Jack Hemingway and Sarah Kemp
Like many Londoners, Hemingway, 26, and Kemp, 25, weren’t able to buy Olympic events tickets. Instead, they started a blog and dinner club called Eat the Olympics (www.eattheolympics.com). Since January, the couple has been testing one recipe from each of the 205 countries, from Afghanistan through Zimbabwe, participating in the London Games. They plan on completing their culinary challenge by the end of the Paralympics on Sept. 9. Each dish has been awarded a gold, silver, or bronze medal, except for the few which were disqualified for being inedible.
Q. Why did you decide to do this?
Jack Hemingway: There’s quite a bit of negativity in London about the Olympics. People are moaning about how busy it’s going to be. But for me it’s a once in a lifetime opportunity. The whole world’s coming to London for a two- or three-week party. We’re never going to be able to travel to all these places in our lifetime, so this is our own little way of getting involved.
Q. What has been the most difficult aspect of the challenge?
J.H.: I’m not one for following recipes and reading recipes, but for this we really have to because we don’t know what they eat in Eritrea. So there’s research involved, you have to follow recipes to make sure you’re doing the right thing, and that all takes time.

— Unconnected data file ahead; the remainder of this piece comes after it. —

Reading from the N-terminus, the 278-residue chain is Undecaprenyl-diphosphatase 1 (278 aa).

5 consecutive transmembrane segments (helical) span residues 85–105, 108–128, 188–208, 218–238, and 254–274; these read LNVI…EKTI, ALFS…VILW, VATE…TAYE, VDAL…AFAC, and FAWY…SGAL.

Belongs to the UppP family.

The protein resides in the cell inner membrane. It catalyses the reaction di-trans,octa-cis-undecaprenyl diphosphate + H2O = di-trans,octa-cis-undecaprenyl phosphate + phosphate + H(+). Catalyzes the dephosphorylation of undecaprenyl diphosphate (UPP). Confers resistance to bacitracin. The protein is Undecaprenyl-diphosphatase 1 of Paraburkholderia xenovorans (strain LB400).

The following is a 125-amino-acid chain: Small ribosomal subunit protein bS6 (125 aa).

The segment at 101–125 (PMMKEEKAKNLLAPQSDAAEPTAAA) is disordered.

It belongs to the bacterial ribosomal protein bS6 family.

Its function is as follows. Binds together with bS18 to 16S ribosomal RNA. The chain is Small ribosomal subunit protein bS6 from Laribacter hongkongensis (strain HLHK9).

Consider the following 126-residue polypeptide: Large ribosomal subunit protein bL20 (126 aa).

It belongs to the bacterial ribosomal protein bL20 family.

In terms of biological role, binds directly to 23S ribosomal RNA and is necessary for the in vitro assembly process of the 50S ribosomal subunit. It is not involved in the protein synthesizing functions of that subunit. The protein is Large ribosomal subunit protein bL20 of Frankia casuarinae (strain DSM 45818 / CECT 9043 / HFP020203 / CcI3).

Sarah Kemp: Which Jack hates. Jack will never follow a recipe normally. I’ve been making him follow recipes and he’s not been very happy about it.
Q. Speaking of recipes, it’s difficult enough to find recipes from Kenya and New Zealand, but how did you find dishes from Vanuatu and Guinea-Bissau?
S.K.: If the Internet hadn’t been invented, we definitely wouldn’t have been able to do it.
J.H.: We’ve been sent a few books and people have been contacting us through the website, Twitter, and Facebook, recommending recipes or certain ingredients we should use for different countries. We could have ended up spending a fortune on this, sourcing ingredients, buying cookbooks, and eating out. But we tried to spend what we would normally spend on a week’s food.
Q. A few dishes have been disqualified. Talk about those.
S.K.: The one that sticks out in my mind was the sweet potato cake. It looked OK, but the texture was so wrong. It was mushy, and it was so sweet. I don’t know whether the recipe we got was wrong or whether we did it wrong, but it just went really bad. It was inedible.
J.H.: There’s only ever time to cook each dish once. If we were practicing each dish to get it right, we’d be here for years. Sometimes we don’t know if it’s just a bad recipe, whether we’ve made a mistake cooking it, or whether or not it’s plain bad food.
Q. Do you have a favorite dish so far?
S.K.: I think we both agree on the favorite, maybe because it made such an impact. It was actually one of the cookbooks that we got sent, the Nepalese cookbook. The dish is Ghurka egg curry. We like to cook a lot of curry, but we never thought of putting egg in a curry before. Jack hates it if an egg is not soft-boiled, but the eggs had to be hard-boiled because you’re putting it in a curry — and he absolutely loved it. The flavors were just incredible and it really stood out. That was the first one we gave a gold to, I think.
Q. Do you have a division of labor in the kitchen?
S.K.: We have a little joke that I’m Jack’s sous chef. I do most of the baking. We both cook, but Jack is more in charge of the cooking. I tend to do the washing up. Jack wipes the surfaces. We do have our little roles, actually. Sometimes Jack bosses me about, but I can deal with it.
Interview was condensed and edited. Karen Given can be reached at kgiven@hotmail